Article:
SB c9w Tool Holder, laydown/standup threading questions/ carbide ok for 9 inch?
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  1. #1
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    Default SB c9w Tool Holder, laydown/standup threading questions/ carbide ok for 9 inch?

    Sorta new to lathes, upgrading tooling. Purchased Shars 6 - 12" CNC Lathe AXA Wedge qctp, looking for good tool holders. most posts about this are several years old. Looking at a.r.warner and the kit from inserts.com. It seems the a.r. are better but may not be worth the extra money for what I do. Are there others as good? A.r do have hss inserts, a nice option.

    #2 will the old 9" be able to use carbide?

    #3 Like to cut some threads...standup or laydown. most seem to like laydown but you need different inserts for different threads if I understand this correctly. The stand up you can cut just about any thread, although may not look as good. I have not found a stand up 1/2 tool though.

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    What are "standup" and "laydown" threads?

    As for carbide, you can use carbide for threads on a 9". Search for a SER1010H11 holder for external threads. Ebay has vendors with kits of that holder with 10 inserts.

    For tool holders, I have found that the Shars brand of AXA holders are both consistent and reasonably priced (they will often go on sale for ~$12 each). My H10 doesn't complain about them at all.

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    Yes you can use carbide on a SB 9" lathe although there are not many advantages to doing it. And yes you can thread with carbide tooling but I'll be willing to bet that you'll have snapped off the carbide before you finish your first thread unless you are very, very skilled at threading on a lathe. Threading must be done at very slow speed so that you can see what you're doing and react fast enough to pull the tool back out of the thread when you come to the end. Those conditions are the perfect set-up for breaking carbide tooling.

    I sometimes turn with carbide insert tooling but ALWAYS thread with high speed steel threading tools.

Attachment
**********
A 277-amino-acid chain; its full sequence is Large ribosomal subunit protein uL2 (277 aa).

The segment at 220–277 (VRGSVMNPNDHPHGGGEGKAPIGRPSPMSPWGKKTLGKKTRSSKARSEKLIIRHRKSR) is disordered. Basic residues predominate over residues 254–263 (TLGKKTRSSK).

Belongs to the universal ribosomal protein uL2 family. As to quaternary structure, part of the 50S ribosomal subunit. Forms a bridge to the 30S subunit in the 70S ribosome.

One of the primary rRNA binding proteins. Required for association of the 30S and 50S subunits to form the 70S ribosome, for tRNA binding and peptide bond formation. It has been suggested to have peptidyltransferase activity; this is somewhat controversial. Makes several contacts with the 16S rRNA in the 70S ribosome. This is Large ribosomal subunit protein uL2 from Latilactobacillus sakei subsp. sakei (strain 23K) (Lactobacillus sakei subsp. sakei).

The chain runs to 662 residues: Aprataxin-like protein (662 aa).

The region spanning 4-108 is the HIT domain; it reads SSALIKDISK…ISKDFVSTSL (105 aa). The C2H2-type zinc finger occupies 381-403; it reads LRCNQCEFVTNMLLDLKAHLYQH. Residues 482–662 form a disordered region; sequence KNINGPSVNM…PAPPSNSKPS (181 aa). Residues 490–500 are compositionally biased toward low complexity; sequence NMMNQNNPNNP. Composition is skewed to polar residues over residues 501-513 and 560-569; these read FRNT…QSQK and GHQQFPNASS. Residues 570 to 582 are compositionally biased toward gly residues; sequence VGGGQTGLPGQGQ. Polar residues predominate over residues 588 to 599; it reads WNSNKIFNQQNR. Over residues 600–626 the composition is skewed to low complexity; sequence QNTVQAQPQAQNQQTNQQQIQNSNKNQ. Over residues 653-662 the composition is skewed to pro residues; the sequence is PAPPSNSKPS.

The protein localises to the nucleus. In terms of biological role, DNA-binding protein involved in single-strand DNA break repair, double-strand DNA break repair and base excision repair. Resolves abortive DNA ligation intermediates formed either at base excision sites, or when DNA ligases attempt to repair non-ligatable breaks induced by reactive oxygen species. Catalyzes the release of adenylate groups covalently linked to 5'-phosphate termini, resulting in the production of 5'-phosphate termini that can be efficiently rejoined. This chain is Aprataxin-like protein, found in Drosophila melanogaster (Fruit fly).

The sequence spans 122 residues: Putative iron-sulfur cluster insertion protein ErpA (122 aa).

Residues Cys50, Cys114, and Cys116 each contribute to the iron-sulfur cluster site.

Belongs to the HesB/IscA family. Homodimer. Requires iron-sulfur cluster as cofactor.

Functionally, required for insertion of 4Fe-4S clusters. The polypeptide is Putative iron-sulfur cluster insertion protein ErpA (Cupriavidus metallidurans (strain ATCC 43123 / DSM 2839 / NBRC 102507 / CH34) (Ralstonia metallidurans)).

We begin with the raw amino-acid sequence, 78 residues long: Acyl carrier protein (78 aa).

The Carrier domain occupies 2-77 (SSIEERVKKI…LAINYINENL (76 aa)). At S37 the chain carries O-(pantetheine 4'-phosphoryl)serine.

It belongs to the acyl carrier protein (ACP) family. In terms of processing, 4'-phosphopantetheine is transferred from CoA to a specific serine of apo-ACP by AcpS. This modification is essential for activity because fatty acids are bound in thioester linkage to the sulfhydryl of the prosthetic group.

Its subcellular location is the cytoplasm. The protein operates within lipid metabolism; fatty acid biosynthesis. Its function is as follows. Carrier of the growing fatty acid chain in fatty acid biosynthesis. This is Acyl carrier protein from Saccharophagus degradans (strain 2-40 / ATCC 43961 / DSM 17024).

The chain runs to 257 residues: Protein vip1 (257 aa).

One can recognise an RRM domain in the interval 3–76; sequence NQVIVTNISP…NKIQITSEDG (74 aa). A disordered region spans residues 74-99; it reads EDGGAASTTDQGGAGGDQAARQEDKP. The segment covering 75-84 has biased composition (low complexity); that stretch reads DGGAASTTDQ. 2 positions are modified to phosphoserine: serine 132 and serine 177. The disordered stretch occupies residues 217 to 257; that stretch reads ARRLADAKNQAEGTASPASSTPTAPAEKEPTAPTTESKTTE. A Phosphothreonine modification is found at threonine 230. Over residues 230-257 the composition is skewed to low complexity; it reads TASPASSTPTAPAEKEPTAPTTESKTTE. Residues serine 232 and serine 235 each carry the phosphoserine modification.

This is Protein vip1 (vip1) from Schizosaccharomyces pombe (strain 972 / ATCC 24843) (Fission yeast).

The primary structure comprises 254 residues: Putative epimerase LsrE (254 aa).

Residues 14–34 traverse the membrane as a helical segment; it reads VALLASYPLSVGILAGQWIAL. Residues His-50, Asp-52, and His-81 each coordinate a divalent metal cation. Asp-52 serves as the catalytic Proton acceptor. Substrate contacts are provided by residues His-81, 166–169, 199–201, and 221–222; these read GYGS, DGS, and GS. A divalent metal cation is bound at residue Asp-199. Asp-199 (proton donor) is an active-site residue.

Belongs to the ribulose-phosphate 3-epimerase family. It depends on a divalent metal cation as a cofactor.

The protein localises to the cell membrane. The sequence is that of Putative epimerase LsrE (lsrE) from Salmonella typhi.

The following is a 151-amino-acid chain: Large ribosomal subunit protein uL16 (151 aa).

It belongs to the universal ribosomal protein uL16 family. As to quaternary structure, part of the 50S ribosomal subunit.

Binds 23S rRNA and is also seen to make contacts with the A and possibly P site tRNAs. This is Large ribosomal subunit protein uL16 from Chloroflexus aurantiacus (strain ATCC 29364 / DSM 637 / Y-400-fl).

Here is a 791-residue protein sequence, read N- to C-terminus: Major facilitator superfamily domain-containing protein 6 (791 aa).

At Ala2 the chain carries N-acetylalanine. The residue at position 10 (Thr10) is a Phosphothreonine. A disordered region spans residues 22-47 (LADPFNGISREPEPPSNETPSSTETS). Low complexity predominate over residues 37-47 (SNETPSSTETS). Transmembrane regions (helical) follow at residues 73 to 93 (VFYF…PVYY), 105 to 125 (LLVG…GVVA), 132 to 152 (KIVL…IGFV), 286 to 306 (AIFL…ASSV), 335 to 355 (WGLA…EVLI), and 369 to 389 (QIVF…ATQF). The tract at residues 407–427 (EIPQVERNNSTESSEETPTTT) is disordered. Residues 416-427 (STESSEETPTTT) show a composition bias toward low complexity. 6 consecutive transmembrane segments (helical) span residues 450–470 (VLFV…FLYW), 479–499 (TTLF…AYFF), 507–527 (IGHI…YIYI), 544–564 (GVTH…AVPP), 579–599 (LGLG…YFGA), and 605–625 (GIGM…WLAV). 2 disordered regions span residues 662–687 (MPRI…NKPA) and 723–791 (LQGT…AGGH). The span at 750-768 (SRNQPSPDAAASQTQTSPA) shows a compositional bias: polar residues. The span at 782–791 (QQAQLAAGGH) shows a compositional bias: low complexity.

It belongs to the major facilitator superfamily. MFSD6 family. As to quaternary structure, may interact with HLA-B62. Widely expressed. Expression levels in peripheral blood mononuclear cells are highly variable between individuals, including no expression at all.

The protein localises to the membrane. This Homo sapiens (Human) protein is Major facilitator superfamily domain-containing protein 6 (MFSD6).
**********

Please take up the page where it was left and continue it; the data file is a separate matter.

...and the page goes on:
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    Quote Originally Posted by SLK001 View Post
    What are "standup" and "laydown" threads?

    As for carbide, you can use carbide for threads on a 9". Search for a SER1010H11 holder for external threads. Ebay has vendors with kits of that holder with 10 inserts.

    For tool holders, I have found that the Shars brand of AXA holders are both consistent and reasonably priced (they will often go on sale for ~$12 each). My H10 doesn't complain about them at all.
    Nice info, good prices, worth a try. Thanks

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    Good point, slow speed not good for carbide. Guess its time to learn to grind my own bits. Did a search on ebay for hss inserts did not come up with any. one would think there would be a market for them. Never cut a thread, figure its time to try and learn.

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    A. R. Warner has HSS inserts. I use them on my HLV-BK also, even tho it is capable of threading with carbide.

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    Quote Originally Posted by casedozer View Post
    Good point, slow speed not good for carbide. Guess its time to learn to grind my own bits. Did a search on ebay for hss inserts did not come up with any. one would think there would be a market for them. Never cut a thread, figure its time to try and learn.
    For threading, slow speed with carbide is okay, but faster is better. Just don't stop with the insert engaged - that's sure to damage the insert. Being able to grind your own is a good skill to have. With threads, getting the correct 60º angle can be a challenge.

    I do all of my threading with carbide inserts, because set up is so much simpler.

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    Quote Originally Posted by SLK001 View Post
    ... Being able to grind your own is a good skill to have. With threads, getting the correct 60º angle can be a challenge.
    The single biggest disadvantage to carbide tooling in a home shop: you need a diamond wheel to properly sharpen carbide tooling.

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    Quote Originally Posted by jim rozen View Post
    The single biggest disadvantage to carbide tooling in a home shop: you need a diamond wheel to properly sharpen carbide tooling.
    I was referring to HSS bits (but I don't see me referencing that). All I do to carbide bits is hit them sometimes with a diamond hone, to give them a slightly better edge. NEVER shoot for a razor sharp edge on carbide - it won't last very long at all. It's just too brittle.


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